Getting the most out of needs assessments

Resources 02 July 2024

Getting the most out of needs assessments

A system approach to understanding complex needs

Why conduct needs assessments?

Across the country, local authorities and NHS organisations collaborate to gather data they hope will help them both to understand the health and care needs in the communities they serve, and to inform how they provide the services people need.

But we are asking, do commissioners and service leaders really get enough high-quality insights grounded in evidence from these traditional needs assessments and other plans? 

At Cordis Bright, time and again we observe needs assessments that are rich in data but don’t reflect the complexity of people’s lives – especially some of the most vulnerable people who access services.

What’s wrong with traditional needs assessments?

If our health and care systems are like a complicated jigsaw puzzle, a traditional needs assessment might tell you that we have 500 puzzle pieces, and some of them are blue and some are green. But it won’t assemble the puzzle to show you a complete picture. 

Among the many barriers to understanding health and care needs in a complex system, one of the most common is that although many organisations hold data, this is often a) of variable quality and b) very difficult to join up. 

As a result, we see traditional needs assessments that include huge lists of data, showing prevalence of different needs or breakdowns of demographic data.

But a list of prevalence statistics will never capture the complexity of the real people, with their varied characteristics and intersecting identities, who live in our communities and access services.

Working with complexity requires more nuance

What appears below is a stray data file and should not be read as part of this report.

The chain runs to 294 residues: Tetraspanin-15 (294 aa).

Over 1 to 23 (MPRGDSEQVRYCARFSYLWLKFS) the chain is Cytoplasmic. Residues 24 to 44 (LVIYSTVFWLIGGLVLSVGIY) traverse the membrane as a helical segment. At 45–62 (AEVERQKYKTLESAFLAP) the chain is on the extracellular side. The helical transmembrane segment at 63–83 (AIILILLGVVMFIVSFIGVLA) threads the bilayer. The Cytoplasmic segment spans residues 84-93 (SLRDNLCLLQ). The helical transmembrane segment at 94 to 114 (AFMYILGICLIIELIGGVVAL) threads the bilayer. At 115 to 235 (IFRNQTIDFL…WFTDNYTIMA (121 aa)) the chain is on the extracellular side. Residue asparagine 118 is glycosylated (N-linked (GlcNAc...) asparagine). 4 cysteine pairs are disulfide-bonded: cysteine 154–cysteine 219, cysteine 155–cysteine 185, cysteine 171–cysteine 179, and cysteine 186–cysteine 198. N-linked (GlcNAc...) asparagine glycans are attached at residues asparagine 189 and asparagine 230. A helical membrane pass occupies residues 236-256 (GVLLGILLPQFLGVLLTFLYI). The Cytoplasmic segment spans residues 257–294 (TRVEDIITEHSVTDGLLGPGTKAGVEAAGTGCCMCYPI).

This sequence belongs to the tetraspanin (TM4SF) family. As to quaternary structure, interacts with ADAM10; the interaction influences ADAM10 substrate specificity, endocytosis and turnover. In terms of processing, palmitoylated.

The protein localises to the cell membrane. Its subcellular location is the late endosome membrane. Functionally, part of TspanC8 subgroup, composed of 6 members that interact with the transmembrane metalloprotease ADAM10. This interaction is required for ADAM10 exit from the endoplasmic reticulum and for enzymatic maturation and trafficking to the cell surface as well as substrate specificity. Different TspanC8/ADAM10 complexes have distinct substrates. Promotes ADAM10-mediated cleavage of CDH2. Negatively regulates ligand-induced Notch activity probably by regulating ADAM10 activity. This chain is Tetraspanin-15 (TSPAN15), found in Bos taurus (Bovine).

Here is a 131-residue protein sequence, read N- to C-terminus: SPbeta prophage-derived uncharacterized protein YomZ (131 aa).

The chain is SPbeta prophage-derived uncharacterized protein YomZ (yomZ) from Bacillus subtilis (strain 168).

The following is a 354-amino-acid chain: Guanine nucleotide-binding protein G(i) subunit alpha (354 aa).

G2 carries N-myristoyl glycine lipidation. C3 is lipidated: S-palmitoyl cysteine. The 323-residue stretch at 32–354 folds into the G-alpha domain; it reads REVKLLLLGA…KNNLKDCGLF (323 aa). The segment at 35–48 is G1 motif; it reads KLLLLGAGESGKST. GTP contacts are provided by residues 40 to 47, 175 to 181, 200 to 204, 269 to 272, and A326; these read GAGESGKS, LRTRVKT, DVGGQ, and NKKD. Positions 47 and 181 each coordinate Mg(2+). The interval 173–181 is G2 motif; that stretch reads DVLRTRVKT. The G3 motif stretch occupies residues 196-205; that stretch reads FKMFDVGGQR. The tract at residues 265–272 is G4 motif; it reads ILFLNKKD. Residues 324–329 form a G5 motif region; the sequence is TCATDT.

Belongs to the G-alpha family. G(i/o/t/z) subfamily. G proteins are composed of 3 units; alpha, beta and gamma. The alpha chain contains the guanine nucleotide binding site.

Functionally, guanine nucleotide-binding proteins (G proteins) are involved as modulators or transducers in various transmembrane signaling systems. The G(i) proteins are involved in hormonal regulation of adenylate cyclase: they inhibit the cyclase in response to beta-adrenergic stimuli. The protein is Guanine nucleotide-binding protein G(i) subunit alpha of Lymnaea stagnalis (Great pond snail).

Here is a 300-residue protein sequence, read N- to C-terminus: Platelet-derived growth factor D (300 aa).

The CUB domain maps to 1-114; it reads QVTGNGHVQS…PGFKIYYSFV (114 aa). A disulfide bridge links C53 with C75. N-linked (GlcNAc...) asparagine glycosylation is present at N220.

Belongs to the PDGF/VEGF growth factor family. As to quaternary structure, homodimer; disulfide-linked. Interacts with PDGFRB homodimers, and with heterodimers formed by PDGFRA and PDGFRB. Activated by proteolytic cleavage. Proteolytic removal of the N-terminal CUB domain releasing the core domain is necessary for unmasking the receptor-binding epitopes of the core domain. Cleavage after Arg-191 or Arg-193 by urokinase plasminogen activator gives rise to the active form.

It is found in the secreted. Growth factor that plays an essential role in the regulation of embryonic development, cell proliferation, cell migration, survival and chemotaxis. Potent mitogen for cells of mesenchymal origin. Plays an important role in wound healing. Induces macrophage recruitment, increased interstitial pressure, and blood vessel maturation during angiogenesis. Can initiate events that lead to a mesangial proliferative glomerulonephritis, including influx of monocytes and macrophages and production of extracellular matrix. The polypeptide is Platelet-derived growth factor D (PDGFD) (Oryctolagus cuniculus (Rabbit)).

Whether we’re talking about older people living with multiple long-term health conditions, adults with a complex learning disability, or children on the edge of care, throughout our health and care systems, citizens with complex needs exist. 

Although these people are of high priority and may receive a wide range of support, services often struggle to support them to achieve positive outcomes.

At times, the way health and care systems are working together (or not) may even make things worse.

But to understand this, traditional needs assessment is inadequate; it doesn’t capture how multiple needs interact, or how services or pathways are responding.

Instead, a system approach to needs assessments

Recently, Cordis Bright has carried out a range of needs assessments focused on children and young people who could be described as having complex needs, i.e., needs that are multiple, persistent, severe, and framed by a family context.

We heard a clear sense in all the areas we supported that there was a group of children who were well known to a range of services, but not well understood.

So to help better understand need locally, we took a system approach that included the following steps:

Complex needs assessment diagram 1

What did we learn by using systems-thinking?

In each needs assessment, it was clear that where services failed to work together effectively, this failure became a driver of need.

For children with complex needs, who often fell between the gaps of one service or another, this was especially true and resulted in their circumstances worsening before they received the right support.

Our needs assessments highlight the need for alignment of policy between health, social care and education to help address complex needs collaboratively. This will improve joint responsibility and avoid unnecessary resource being used to agree who should provide support, to the detriment of this support being prompt and intensive.

Our needs assessments contribute to a more strategic conversation, which instead of telling us how much of any given service might be required – focus on how agencies need to work together differently and better to improve outcomes.

Continuing the conversation

To hear more about our work on needs assessments or to discuss this further, please do get in touch by emailing:

  • Eleanor Southern-Wilkins at
  • Joshua Butt at

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